Fruits and vegetables have been largely forgotten in this rise of ‘Nutritionism,’ largely because there is no industry praising their benefits. Hopefully they have not been forgotten in your diet, but just in case, here is another reason to give fruits and vegetables another thought - fruits and vegetables are carbohydrates. The majority of calories in an athlete’s diet should come from carbohydrates, which is hopefully not a surprise!
When we think of "carbs", we probably think of bread, pasta, rice, potatoes, and cereal. These are very important carbohydrates in an athlete’s diet- they are very high in carbohydrates. But sometimes we may forget that fruits and vegetables are also carbohydrates and contribute substantially to good performance. They contain vitamins, minerals, and antioxidants that we cannot get from any other source. These phytonutrients, as they are called, work together in the body and come in neat little packages together (i.e. fruits and vegetables), and so far science has not been able to figure out this synergy with pills as well as nature has with the actual foods. Fruits and vegetables are lower in calories than starchy carbohydrates, which can be a problem depending on your training needs and body composition. There are far fewer of us that have trouble eating enough calories, and many more of us that eat too many, so fruits and vegetables offer carbohydrates without the calorie load of starches that is very helpful for everyone. The phytonutrients found in fruits and vegetables are also helpful for everyone, but especially for athletes, because they are a vital component of our antioxidant system. Athletes are exposed to higher levels of oxidative stress due to increased metabolism and oxygen consumption. (If this does not make complete sense to you, don’t worry. In one of my future articles I’ll tackle oxidative stress in more detail.) Phytonutrients are also cofactors for many of the biochemical reactions that occur every second to allow us to live and exercise, and keeping these processes going strong is vital to performance.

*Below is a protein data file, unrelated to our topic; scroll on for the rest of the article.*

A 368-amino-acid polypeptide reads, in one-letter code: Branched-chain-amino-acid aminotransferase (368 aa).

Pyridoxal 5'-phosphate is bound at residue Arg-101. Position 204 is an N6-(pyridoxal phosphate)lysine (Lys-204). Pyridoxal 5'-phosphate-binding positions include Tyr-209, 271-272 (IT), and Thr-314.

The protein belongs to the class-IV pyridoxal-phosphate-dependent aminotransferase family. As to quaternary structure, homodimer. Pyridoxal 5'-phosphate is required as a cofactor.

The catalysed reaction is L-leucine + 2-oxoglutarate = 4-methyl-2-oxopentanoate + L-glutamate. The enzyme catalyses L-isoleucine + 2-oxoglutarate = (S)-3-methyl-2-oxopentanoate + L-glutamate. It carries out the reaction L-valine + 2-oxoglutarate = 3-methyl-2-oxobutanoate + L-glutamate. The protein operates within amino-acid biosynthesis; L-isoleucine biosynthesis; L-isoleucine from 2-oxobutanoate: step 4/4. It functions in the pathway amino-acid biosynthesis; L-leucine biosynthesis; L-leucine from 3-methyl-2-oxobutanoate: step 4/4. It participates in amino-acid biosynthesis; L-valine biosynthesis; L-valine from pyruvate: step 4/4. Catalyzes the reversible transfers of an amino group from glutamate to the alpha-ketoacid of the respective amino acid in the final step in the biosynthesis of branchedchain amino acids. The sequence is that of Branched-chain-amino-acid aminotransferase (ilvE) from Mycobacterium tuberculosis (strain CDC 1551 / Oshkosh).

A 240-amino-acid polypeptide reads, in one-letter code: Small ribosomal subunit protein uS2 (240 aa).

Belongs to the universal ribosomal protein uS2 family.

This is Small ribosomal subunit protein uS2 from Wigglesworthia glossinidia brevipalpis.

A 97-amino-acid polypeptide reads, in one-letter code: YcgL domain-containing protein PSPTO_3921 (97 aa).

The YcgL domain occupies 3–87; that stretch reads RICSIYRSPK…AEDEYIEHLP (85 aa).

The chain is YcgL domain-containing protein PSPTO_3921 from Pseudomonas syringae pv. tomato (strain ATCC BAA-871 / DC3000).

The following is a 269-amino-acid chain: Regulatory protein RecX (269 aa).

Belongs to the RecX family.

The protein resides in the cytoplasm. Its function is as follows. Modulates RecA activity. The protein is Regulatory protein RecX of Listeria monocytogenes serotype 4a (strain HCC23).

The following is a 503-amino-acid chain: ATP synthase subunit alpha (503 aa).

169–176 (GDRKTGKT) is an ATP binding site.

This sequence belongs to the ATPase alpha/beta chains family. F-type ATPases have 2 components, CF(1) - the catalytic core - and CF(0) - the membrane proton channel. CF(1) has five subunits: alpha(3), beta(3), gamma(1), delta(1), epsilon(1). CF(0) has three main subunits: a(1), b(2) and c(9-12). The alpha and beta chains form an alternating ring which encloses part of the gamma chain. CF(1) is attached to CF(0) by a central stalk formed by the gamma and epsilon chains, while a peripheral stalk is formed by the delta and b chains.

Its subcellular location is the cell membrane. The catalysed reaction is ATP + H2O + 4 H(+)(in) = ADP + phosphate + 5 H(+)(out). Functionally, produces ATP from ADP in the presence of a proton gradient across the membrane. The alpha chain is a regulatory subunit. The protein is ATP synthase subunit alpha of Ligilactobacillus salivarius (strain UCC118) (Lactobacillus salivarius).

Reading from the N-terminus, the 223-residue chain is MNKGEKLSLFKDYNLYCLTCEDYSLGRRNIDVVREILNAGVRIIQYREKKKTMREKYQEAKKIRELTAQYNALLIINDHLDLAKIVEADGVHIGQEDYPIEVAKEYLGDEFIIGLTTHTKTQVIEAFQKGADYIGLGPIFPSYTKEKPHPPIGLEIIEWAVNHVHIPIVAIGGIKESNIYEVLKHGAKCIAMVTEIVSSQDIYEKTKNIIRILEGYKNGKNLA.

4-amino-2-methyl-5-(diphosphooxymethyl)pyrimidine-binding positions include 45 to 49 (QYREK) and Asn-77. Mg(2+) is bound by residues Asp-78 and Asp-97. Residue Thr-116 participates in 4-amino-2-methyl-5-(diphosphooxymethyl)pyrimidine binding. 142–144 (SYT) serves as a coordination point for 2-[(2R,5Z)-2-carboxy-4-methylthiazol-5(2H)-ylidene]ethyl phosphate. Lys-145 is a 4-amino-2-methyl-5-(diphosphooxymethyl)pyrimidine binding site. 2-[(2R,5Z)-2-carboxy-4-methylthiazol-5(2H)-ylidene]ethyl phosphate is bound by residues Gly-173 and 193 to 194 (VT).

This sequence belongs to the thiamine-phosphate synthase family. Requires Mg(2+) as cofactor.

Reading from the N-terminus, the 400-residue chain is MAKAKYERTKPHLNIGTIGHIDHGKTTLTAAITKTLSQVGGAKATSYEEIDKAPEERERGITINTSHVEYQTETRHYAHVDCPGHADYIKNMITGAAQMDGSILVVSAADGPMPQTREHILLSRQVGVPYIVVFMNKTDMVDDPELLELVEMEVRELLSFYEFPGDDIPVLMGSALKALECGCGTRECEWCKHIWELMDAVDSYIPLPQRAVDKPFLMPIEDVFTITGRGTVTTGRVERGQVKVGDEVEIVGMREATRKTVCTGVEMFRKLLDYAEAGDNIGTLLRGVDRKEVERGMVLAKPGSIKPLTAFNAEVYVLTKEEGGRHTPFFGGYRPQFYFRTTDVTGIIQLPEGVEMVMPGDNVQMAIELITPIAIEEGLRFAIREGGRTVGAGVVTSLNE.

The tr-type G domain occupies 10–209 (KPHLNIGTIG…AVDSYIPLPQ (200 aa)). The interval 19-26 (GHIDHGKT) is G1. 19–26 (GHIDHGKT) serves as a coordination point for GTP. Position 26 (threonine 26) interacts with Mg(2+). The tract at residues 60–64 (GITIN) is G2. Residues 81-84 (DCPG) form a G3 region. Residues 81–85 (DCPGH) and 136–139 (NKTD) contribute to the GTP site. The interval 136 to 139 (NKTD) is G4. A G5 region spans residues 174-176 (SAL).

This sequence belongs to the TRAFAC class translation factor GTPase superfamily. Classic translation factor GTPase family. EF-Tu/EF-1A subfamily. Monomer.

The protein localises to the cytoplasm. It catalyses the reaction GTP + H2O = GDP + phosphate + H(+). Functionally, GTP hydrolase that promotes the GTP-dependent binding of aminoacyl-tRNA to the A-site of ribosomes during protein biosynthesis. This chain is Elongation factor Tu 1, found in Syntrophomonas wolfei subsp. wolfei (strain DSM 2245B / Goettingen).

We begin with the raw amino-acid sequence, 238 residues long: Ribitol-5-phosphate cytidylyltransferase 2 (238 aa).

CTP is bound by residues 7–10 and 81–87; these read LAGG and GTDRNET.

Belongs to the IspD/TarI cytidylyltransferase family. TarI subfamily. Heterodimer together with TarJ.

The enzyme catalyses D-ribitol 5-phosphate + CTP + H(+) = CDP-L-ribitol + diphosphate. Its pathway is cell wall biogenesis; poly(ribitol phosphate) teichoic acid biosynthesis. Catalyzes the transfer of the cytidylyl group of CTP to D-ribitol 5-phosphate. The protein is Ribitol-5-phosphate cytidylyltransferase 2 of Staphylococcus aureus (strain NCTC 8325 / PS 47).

In this introduction to my approach to sports nutrition, my goal is to provide you with some ‘food for thought’ about your training table. You’re probably now asking, “What should I be eating?” The answer of “Real Foods” is surprisingly simple. The difficulty, however, is in the execution. But with a little planning and some knowledge about food choices, healthy eating is an attainable goal for all of us. We all have to eat, right? And for athletes this is doubly important because of high activity levels, subsequent high calorie intakes, and the metabolic stresses both of these cause. A sound nutrition plan can complement a good training program immensely! So in my next article, I will address the execution piece, starting with breakfast.
Emily Hoagland, Nutritionist (MS, RD)
Director of Nutrition for Sport and Life programs
JDS Sportcoaching, LLC